So here's how the playoffs work on "The Voice" this season: The five artists on each team choose their own songs, work with their coaches and perform -- one after another. Then, when all five of his or her team members have sung, the coach chooses three vocalists to take through to the live rounds as part of the Top 12 overall, and sends two home.
On Tuesday night, Team Blake was on the hot seat, as was coach Blake Shelton himself. "This is terrible," he warned his fellow coaches at one point. "You get the five best of the best and then you've got to take two of them out of it."
But as the evening wore on and his team members showed what they were capable of on- and offstage, Shelton's choice was pretty clear.
When Audra McLaughlin, a four-chair turn and self-described girl from Philly who loves country music, said she wanted to "bring back that classic sound, like Martina McBride," you knew she'd positioned herself right in Shelton's sweet spot. Her take on McBride's "A Broken Wing" showed off her velvety tone and made her sound like a potential winner.
Usher complimented her "very powerful voice" and the effortlessness with which she sang. Shakira called her "really potent" and said she "really believed it" when McLaughlin sang. Adam Levine called her "spectacular" and urged her to display "more of that unleashed beast of a performer inside of you." Shelton said that McLaughlin "kept getting better every time" she got onstage and that he respected the way she really swung "for the fences."
Ryan Whyte Maloney chose a song, Shinedown's "Second Chance," that Shelton said was "tough" and left him "hanging on the edge vocally." And although Shelton suggested that Maloney's performance could go dramatically in either direction -- "real good" or "real bad" -- it was actually real middle of the road.
Usher admired the way Maloney held his notes, comparing him to Levine and calling it a "breakout moment" for the singer. Shakira called him "one of the biggest surprises on the show," adding that the performance "wasn't perfect, but nothing is perfect." Levine called Maloney's growth "astonishing," noting that he had "professional moments, combined with … still some rough edges," but that the "positive things" were "starting to take over." Shelton admired his team member's ability to hold "amazingly big notes" and said it had been the best he'd ever heard him "control that."
Although Shelton had declared himself to be "a fan," Madilyn Paige, the teenage singer he had stolen from Usher during Round 2 of the battles, had her work cut out for her as the newest member of the team. She showed off her vocal purity and power with Zedd's "Clarity," but as she herself later said, even though she'd done her best, it was unclear whether that would be enough.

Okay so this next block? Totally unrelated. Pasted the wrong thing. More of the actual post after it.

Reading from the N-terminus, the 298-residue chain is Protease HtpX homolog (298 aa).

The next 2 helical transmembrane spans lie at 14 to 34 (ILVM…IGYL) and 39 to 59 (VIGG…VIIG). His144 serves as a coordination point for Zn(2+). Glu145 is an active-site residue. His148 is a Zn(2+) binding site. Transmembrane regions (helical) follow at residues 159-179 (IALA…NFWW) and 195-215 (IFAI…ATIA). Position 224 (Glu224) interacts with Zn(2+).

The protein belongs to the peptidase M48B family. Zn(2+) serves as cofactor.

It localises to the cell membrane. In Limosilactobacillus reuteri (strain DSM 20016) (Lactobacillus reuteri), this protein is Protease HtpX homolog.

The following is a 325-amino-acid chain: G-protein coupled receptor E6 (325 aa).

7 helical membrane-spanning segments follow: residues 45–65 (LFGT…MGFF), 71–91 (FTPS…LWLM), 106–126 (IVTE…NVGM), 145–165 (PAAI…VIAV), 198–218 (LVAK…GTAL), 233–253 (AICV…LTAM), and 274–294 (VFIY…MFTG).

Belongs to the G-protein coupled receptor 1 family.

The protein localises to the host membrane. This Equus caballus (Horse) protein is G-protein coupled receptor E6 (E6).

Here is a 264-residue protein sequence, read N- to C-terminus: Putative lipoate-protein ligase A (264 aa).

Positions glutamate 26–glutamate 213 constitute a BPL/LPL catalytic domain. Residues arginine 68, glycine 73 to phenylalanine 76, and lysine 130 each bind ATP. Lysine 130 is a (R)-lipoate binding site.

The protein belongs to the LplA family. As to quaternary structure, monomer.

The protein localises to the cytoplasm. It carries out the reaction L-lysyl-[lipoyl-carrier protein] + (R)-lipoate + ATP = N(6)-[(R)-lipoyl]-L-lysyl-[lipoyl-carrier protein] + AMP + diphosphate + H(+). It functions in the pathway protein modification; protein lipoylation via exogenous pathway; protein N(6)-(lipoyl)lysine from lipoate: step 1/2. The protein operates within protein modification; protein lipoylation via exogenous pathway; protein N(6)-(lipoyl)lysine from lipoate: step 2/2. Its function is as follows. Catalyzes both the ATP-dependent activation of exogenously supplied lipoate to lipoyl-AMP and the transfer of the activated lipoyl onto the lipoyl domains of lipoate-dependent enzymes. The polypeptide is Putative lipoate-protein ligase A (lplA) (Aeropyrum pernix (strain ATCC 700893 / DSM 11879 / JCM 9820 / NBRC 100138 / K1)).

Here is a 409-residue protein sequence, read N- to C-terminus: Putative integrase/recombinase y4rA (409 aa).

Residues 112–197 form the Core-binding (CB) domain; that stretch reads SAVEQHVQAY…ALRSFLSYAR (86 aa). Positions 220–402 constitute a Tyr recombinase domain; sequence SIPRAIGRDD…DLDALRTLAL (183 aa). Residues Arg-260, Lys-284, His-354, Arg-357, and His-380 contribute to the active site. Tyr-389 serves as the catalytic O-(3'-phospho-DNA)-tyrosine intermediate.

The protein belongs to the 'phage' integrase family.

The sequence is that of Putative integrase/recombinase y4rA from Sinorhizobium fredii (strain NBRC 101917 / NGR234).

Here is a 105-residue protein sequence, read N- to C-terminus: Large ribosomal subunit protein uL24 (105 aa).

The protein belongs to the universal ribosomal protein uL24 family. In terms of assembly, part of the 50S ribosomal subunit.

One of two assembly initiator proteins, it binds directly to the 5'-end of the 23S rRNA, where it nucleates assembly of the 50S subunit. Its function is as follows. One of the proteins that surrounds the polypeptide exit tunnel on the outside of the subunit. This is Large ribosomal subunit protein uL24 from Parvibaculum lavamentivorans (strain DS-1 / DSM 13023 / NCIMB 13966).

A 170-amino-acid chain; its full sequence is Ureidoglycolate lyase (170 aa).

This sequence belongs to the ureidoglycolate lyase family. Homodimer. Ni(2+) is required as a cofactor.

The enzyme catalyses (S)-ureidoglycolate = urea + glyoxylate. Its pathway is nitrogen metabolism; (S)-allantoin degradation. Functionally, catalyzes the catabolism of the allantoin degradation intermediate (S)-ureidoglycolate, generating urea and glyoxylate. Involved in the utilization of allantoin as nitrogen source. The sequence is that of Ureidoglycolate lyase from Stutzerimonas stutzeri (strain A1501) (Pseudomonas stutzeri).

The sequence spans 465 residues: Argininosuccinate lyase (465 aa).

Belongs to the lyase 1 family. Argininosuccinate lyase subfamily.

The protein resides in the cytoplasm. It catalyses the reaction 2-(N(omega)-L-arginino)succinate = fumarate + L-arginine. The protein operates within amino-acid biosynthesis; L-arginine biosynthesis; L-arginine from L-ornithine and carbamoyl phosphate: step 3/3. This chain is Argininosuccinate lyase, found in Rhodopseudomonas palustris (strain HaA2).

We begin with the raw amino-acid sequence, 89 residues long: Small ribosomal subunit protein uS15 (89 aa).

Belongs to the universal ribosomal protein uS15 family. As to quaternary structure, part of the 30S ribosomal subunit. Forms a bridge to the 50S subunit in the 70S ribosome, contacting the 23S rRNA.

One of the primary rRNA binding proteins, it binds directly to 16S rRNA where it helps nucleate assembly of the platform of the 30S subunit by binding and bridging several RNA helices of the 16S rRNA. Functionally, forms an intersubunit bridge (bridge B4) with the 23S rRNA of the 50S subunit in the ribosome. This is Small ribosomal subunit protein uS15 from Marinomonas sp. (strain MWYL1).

Usher, her former coach, felt she'd done a "good job" and was headed "in the direction of what it takes to be a well-rounded artist." Shakira said she'd "managed to be somehow understated in the verses and very active and powerful in the chorus." Paige had "pushed through" some "pocket issues," Shakira said, and shown off the "alternative cool timbre" that makes her "unique." Levine encouraged her to "let go" more when she sang and not be so afraid of messing up. Shelton said he was "proud" to have used his steal on Paige and admired how distinct her voice was, saying if he heard it on the radio, he'd know it was her. Later he called her "absolutely adorable" and "a star."
Jake Worthington, the sweet, soft-looking country singer who had failed to turn chairs during the Season 5 blinds, only to return this season and turn three, has been hailed by the coaches for his "authenticity." Shelton thanked him for being "the real deal." "Absolutely. I don't plan on being nothing else," Worthington responded.
Shakira told Worthington she was unable to "be objective" about his performance of Jake Owen's "Anywhere With You" "because I love you so much." "I can't get technical with you because you can't get technical with a star, and I think you're a star," she said. Usher made Worthington critique his own performance, which turned out to be a trick. "If you don't believe it, no one will," he scolded the aspiring singer. "Then I believe it," Worthington said. Levine declared himself to be "a huge fan."
Shelton reiterated his "real deal" sentiments, and this time Worthington explained that his dad had taught him to shake someone's hand and "mean every word you say." "That means the freaking world," he said, to him and his family.
Aw! "People love that kid, including me," Shelton later gushed. "Every time I see him get on the stage it's confirmed: He's one in a million. He truly is."
A real deal of a different sort, Sisaundra Lewis, who'd worked as Celine Dion's vocal director for five major tours before leaving the industry to become a stay-at-home mom to her three kids, has been a front-runner since turning four chairs during the blind auditions. Shelton urged her not to use "every trick in the book" for Billy Joel's "New York State of Mind," to give a "solid performance and not oversing it," and she pretty much complied.
Usher said he was "blown away." Shakira said Lewis had "the kind of voice that makes us all" gasp. Both coaches agreed the word to describe Lewis is "elegance." Levine posited that the way Lewis combined vocal power and "technical skill" and "soulfulness" was "what everybody strives for." Shelton told her that usually when he coaches, he gives advice from his head, but with her he spoke from the heart. "It's amazing what you do with a song," he said.
So who went through? If you guessed McLaughlin, Worthington and Lewis, you guessed right.
"I truly believe that Jake, Sisaundra or Audra could win this whole thing. I have no doubt Team Blake is going to crush it in the live shows," Shelton boasted. Then he added a warning: "You other coaches, you better watch out."
What do you think? Did Shelton make the right choices?